Later this year O’Hare will feature in an episode of the third series of Moone Boy on Sky 1 in which its creator, Chris O’Dowd, not only stars but also directs. Moone Boy won an international Emmy for Best Comedy late last year.
O’Hare says that filming the episode in Ardmore Studios was “the best fun I ever had filming anything.” He plays a character called Bernard who has fallen out of love with his wife but realises something is up when she “starts acting all happy.”
O’Hare is very pleased to be back performing Gary in Irish Examiner court reporter, Liam Heylin’s crime caper. The comedy, which also stars Shane Casey as Darren and Ciarán Bermingham in a number of roles, including a dog, was first produced by Meridian Theatre Company in 2007. It has been critically acclaimed for its astute portrayal of petty criminals who can’t resist one last heist despite the fact that Gary has just been released from prison.
Keegan Theatre Company staged a production of the play in New York. It toured nationally in 2008 and it sold out at the Cork Arts Theatre in Jan 2013 and was also staged at the West Cork Fit-Up Festival last summer.
The play has also been performed for the inmates of Cork Prison. “The highest compliment we got was from the inmates who could relate to it. I remember standing outside the prison and being petrified that we were going to patronise the prisoners. It is anything but patronising. Nor is it sentimental, and it doesn’t romanticise crime. The characters are involved in crime but they have the choice to get on with living a law abiding life.”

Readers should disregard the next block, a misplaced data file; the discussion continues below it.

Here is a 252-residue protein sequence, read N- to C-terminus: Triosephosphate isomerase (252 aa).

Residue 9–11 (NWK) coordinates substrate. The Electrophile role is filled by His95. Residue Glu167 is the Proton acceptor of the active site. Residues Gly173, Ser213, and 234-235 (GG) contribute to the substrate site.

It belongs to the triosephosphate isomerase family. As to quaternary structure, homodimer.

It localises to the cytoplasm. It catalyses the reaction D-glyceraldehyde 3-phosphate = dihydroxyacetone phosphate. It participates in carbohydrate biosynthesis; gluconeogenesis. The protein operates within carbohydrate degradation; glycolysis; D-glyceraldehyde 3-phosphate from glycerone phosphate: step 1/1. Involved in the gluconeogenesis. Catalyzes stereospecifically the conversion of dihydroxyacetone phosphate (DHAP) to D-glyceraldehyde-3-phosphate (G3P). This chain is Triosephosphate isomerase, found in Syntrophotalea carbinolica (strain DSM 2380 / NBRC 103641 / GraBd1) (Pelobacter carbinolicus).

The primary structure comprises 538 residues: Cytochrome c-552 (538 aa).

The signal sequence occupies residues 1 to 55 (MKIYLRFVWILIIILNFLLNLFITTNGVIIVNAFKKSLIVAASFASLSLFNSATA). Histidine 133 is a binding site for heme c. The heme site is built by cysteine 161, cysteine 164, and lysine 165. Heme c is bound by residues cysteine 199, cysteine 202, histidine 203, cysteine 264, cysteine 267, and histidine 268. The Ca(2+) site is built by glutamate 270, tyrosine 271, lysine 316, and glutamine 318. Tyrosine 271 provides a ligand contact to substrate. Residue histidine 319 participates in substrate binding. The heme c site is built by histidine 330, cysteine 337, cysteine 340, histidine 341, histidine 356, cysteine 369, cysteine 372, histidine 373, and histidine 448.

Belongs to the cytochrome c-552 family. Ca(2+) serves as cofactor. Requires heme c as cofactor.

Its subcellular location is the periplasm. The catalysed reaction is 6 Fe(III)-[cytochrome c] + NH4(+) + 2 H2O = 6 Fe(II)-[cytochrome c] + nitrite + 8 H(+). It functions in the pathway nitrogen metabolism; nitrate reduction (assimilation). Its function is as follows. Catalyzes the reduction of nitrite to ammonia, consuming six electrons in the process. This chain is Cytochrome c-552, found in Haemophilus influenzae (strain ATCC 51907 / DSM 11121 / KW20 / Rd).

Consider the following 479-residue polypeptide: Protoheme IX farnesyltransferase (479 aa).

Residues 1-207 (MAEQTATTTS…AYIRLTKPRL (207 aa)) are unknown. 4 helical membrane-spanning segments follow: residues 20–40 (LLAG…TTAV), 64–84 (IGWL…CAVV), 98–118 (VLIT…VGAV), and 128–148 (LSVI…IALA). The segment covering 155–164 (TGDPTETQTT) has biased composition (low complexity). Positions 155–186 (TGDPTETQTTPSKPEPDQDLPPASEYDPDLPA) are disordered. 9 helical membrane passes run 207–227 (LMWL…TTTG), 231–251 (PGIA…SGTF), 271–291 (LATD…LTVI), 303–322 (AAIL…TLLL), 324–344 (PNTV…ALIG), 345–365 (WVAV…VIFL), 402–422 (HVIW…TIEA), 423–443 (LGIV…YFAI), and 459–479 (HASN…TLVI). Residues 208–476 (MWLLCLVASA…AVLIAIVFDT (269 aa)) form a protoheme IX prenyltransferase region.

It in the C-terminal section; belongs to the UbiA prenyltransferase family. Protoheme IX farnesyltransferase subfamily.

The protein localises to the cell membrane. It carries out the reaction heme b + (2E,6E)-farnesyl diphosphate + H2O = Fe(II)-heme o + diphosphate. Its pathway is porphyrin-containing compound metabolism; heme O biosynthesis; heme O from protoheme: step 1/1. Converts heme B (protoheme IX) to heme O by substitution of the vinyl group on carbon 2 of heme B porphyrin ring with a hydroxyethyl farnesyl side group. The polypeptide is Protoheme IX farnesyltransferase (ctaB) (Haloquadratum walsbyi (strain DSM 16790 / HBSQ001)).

The play is not only funny but, as O’Hare points out, it has an integrity “that comes from a true place. Liam spent time with the guys in Cork Prison so the play was born out of meetings with the prisoners and their struggle.”
Award-winning comedy Love, Peace and Robbery by Liam Heylin comes to the Everyman at the end of January http://t.co/bPpBQ9wYfj— The Everyman (@EverymanCork) January 3, 2014
But most of all Love, Peace and Robbery is an entertaining play with an element of farce. Gary is a veteran of the prison system. When he gets out of jail, he wants to fulfil his family duties. His stepson needs money to go to Old Trafford. Darren suggests robbing a sub post office. At the core of the play, directed by Dónal Gallagher, is whether the two guys will ever break free of their criminal escapades. Darren looks up to Gary and sees serving time as a rite-of-passage.
“Since Dónal came on board, the play has been tightened up,” says O’Hare. “He has also brought out the emotion in it. There are touching moments in the play. It’s a slice of life.” He admires Heylin’s writing. “For a man who’s from Waterford, Liam has absolutely nailed the Cork way of talking. The script is written phonetically. The characters are guys you often see in Cork. But you don’t have to be from Cork to get it.”
Heylin has written a new play, Hung Juror. It’s about a woman called Libby selected for jury service for the trial of a man accused of stalking his ex-girlfriend. Although the juror is told not to discuss the case, Libby, who grows cannabis in her home, ends up not just telling her husband but also investigating the case. For Heylin, court reporting clearly gives him a window into all aspects of human life.